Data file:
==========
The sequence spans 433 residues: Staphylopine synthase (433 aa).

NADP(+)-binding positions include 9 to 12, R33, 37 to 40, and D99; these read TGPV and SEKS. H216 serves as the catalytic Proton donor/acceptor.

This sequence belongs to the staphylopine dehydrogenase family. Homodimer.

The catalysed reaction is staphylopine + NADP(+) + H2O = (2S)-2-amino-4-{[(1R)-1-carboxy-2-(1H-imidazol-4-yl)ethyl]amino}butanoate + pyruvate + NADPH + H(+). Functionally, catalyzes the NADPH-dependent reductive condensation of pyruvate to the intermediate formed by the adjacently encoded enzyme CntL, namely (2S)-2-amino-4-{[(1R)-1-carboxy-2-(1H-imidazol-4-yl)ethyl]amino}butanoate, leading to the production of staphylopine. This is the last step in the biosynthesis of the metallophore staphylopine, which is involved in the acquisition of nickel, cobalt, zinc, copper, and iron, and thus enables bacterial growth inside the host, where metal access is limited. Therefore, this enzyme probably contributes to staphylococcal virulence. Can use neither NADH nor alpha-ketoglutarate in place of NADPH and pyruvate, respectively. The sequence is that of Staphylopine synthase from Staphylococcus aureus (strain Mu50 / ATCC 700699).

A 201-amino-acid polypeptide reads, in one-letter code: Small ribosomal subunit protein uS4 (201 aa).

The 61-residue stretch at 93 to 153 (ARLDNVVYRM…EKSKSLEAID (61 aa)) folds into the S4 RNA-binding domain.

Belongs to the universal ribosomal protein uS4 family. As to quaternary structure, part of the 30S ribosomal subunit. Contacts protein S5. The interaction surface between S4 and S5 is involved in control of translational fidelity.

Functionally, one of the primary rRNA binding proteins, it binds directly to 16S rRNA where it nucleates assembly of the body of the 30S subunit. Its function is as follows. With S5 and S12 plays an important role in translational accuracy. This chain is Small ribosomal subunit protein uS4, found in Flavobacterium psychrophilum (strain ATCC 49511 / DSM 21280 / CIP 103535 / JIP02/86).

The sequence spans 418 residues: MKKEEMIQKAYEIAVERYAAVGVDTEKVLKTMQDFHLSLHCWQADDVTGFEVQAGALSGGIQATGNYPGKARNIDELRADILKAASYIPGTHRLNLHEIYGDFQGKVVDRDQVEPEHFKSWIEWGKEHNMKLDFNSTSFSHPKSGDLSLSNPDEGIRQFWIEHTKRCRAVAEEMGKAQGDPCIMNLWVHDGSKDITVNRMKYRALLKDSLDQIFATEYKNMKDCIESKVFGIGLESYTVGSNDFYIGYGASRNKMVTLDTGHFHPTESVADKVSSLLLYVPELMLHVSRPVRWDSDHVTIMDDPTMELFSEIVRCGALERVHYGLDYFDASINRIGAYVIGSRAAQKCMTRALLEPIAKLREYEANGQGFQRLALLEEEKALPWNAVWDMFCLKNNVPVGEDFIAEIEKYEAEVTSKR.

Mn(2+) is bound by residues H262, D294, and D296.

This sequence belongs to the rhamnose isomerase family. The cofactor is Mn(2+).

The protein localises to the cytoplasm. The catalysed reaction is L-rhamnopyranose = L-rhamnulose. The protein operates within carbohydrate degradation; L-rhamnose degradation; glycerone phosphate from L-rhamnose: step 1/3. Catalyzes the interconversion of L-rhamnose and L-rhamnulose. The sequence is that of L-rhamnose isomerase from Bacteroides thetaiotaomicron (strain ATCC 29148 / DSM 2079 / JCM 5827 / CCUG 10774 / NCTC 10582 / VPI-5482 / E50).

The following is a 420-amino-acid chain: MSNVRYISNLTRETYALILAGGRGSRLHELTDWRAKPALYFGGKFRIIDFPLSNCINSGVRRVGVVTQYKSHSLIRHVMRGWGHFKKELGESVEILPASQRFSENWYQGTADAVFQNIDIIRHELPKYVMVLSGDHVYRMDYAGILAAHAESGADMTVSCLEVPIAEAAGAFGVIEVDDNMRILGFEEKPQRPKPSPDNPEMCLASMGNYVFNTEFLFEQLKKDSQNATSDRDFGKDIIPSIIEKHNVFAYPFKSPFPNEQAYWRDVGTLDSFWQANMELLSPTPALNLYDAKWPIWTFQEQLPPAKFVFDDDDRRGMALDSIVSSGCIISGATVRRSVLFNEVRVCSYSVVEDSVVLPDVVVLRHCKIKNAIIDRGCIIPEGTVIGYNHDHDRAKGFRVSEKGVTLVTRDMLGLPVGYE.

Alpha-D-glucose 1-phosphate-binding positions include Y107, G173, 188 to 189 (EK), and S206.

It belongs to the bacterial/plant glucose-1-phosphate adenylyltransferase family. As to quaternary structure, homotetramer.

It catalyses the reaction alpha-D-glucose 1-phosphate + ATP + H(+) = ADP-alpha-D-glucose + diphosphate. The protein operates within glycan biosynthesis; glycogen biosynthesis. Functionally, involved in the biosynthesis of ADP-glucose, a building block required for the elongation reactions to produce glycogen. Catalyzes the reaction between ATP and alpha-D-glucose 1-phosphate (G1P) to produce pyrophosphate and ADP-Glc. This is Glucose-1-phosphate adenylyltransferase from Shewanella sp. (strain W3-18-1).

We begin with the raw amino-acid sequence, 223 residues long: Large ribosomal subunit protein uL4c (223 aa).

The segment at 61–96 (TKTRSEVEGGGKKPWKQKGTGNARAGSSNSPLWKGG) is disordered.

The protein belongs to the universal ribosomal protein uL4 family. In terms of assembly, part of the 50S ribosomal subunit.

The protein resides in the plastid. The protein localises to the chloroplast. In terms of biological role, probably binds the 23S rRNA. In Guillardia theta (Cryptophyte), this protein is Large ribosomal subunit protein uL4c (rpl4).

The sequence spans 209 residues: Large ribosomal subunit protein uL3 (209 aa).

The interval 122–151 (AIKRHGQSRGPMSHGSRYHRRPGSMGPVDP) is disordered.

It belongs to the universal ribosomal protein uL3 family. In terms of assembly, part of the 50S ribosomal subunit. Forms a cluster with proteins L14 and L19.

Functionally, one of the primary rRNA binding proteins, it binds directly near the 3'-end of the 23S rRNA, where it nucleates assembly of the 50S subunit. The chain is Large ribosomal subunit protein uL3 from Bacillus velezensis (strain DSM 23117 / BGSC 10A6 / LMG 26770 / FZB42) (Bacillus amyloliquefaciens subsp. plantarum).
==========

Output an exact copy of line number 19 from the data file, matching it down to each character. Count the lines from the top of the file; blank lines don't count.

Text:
The protein belongs to the universal ribosomal protein uL4 family. In terms of assembly, part of the 50S ribosomal subunit.